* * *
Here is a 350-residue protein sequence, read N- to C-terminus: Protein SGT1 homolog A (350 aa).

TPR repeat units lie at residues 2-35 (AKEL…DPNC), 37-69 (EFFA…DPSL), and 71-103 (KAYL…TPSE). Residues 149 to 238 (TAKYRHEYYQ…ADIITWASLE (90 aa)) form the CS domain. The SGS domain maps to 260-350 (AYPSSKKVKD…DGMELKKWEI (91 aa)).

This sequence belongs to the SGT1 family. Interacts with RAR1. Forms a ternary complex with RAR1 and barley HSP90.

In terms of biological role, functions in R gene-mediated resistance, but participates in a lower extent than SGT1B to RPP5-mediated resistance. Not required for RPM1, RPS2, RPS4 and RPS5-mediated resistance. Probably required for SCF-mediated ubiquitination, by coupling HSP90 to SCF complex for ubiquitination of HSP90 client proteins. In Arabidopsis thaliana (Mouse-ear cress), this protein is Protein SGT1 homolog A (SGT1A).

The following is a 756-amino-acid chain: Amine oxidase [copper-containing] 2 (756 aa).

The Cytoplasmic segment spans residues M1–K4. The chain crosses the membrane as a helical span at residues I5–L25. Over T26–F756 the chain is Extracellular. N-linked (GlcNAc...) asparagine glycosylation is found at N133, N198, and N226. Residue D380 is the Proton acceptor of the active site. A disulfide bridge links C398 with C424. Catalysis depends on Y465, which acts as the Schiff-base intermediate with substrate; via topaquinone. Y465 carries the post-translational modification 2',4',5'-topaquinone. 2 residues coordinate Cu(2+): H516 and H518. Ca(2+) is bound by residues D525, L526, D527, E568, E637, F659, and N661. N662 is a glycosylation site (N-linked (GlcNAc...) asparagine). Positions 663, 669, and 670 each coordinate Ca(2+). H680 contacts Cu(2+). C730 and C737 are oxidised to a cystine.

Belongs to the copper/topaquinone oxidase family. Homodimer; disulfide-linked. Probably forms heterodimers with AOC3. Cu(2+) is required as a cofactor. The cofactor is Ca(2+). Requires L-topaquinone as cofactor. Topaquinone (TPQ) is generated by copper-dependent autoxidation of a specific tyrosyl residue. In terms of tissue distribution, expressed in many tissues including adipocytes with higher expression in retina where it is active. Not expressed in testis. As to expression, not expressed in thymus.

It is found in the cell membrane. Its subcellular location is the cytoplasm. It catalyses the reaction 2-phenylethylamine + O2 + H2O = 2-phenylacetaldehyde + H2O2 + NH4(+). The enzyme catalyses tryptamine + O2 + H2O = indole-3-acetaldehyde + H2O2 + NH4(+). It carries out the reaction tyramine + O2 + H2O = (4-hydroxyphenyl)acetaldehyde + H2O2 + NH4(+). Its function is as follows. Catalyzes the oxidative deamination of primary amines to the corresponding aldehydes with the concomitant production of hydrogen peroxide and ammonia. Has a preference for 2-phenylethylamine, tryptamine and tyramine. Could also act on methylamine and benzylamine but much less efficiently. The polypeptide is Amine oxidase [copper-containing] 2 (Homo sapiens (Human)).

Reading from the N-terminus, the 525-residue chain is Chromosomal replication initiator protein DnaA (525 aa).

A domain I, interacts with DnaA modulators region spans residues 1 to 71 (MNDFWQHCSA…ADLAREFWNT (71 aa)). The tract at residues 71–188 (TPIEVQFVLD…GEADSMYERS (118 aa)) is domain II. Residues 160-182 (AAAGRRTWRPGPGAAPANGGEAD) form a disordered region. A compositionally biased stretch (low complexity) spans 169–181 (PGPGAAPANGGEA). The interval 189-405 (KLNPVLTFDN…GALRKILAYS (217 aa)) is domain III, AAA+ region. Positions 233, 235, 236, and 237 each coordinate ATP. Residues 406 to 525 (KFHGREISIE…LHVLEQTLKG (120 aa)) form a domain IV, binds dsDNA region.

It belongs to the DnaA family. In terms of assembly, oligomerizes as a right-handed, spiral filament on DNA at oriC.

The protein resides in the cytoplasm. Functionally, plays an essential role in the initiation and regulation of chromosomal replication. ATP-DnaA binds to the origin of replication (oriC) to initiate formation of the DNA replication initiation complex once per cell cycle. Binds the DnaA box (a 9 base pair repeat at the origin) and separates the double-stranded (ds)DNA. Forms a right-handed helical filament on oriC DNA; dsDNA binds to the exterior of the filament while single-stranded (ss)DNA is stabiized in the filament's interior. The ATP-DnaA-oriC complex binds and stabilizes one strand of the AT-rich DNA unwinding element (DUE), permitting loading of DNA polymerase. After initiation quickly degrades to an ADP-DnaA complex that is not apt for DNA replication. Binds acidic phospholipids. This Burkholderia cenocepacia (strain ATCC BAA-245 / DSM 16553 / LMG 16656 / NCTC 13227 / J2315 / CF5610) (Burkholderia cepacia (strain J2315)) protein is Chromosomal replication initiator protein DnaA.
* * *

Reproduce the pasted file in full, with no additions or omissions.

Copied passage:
Here is a 350-residue protein sequence, read N- to C-terminus: Protein SGT1 homolog A (350 aa).

TPR repeat units lie at residues 2-35 (AKEL…DPNC), 37-69 (EFFA…DPSL), and 71-103 (KAYL…TPSE). Residues 149 to 238 (TAKYRHEYYQ…ADIITWASLE (90 aa)) form the CS domain. The SGS domain maps to 260-350 (AYPSSKKVKD…DGMELKKWEI (91 aa)).

This sequence belongs to the SGT1 family. Interacts with RAR1. Forms a ternary complex with RAR1 and barley HSP90.

In terms of biological role, functions in R gene-mediated resistance, but participates in a lower extent than SGT1B to RPP5-mediated resistance. Not required for RPM1, RPS2, RPS4 and RPS5-mediated resistance. Probably required for SCF-mediated ubiquitination, by coupling HSP90 to SCF complex for ubiquitination of HSP90 client proteins. In Arabidopsis thaliana (Mouse-ear cress), this protein is Protein SGT1 homolog A (SGT1A).

The following is a 756-amino-acid chain: Amine oxidase [copper-containing] 2 (756 aa).

The Cytoplasmic segment spans residues M1–K4. The chain crosses the membrane as a helical span at residues I5–L25. Over T26–F756 the chain is Extracellular. N-linked (GlcNAc...) asparagine glycosylation is found at N133, N198, and N226. Residue D380 is the Proton acceptor of the active site. A disulfide bridge links C398 with C424. Catalysis depends on Y465, which acts as the Schiff-base intermediate with substrate; via topaquinone. Y465 carries the post-translational modification 2',4',5'-topaquinone. 2 residues coordinate Cu(2+): H516 and H518. Ca(2+) is bound by residues D525, L526, D527, E568, E637, F659, and N661. N662 is a glycosylation site (N-linked (GlcNAc...) asparagine). Positions 663, 669, and 670 each coordinate Ca(2+). H680 contacts Cu(2+). C730 and C737 are oxidised to a cystine.

Belongs to the copper/topaquinone oxidase family. Homodimer; disulfide-linked. Probably forms heterodimers with AOC3. Cu(2+) is required as a cofactor. The cofactor is Ca(2+). Requires L-topaquinone as cofactor. Topaquinone (TPQ) is generated by copper-dependent autoxidation of a specific tyrosyl residue. In terms of tissue distribution, expressed in many tissues including adipocytes with higher expression in retina where it is active. Not expressed in testis. As to expression, not expressed in thymus.

It is found in the cell membrane. Its subcellular location is the cytoplasm. It catalyses the reaction 2-phenylethylamine + O2 + H2O = 2-phenylacetaldehyde + H2O2 + NH4(+). The enzyme catalyses tryptamine + O2 + H2O = indole-3-acetaldehyde + H2O2 + NH4(+). It carries out the reaction tyramine + O2 + H2O = (4-hydroxyphenyl)acetaldehyde + H2O2 + NH4(+). Its function is as follows. Catalyzes the oxidative deamination of primary amines to the corresponding aldehydes with the concomitant production of hydrogen peroxide and ammonia. Has a preference for 2-phenylethylamine, tryptamine and tyramine. Could also act on methylamine and benzylamine but much less efficiently. The polypeptide is Amine oxidase [copper-containing] 2 (Homo sapiens (Human)).

Reading from the N-terminus, the 525-residue chain is Chromosomal replication initiator protein DnaA (525 aa).

A domain I, interacts with DnaA modulators region spans residues 1 to 71 (MNDFWQHCSA…ADLAREFWNT (71 aa)). The tract at residues 71–188 (TPIEVQFVLD…GEADSMYERS (118 aa)) is domain II. Residues 160-182 (AAAGRRTWRPGPGAAPANGGEAD) form a disordered region. A compositionally biased stretch (low complexity) spans 169–181 (PGPGAAPANGGEA). The interval 189-405 (KLNPVLTFDN…GALRKILAYS (217 aa)) is domain III, AAA+ region. Positions 233, 235, 236, and 237 each coordinate ATP. Residues 406 to 525 (KFHGREISIE…LHVLEQTLKG (120 aa)) form a domain IV, binds dsDNA region.

It belongs to the DnaA family. In terms of assembly, oligomerizes as a right-handed, spiral filament on DNA at oriC.

The protein resides in the cytoplasm. Functionally, plays an essential role in the initiation and regulation of chromosomal replication. ATP-DnaA binds to the origin of replication (oriC) to initiate formation of the DNA replication initiation complex once per cell cycle. Binds the DnaA box (a 9 base pair repeat at the origin) and separates the double-stranded (ds)DNA. Forms a right-handed helical filament on oriC DNA; dsDNA binds to the exterior of the filament while single-stranded (ss)DNA is stabiized in the filament's interior. The ATP-DnaA-oriC complex binds and stabilizes one strand of the AT-rich DNA unwinding element (DUE), permitting loading of DNA polymerase. After initiation quickly degrades to an ADP-DnaA complex that is not apt for DNA replication. Binds acidic phospholipids. This Burkholderia cenocepacia (strain ATCC BAA-245 / DSM 16553 / LMG 16656 / NCTC 13227 / J2315 / CF5610) (Burkholderia cepacia (strain J2315)) protein is Chromosomal replication initiator protein DnaA.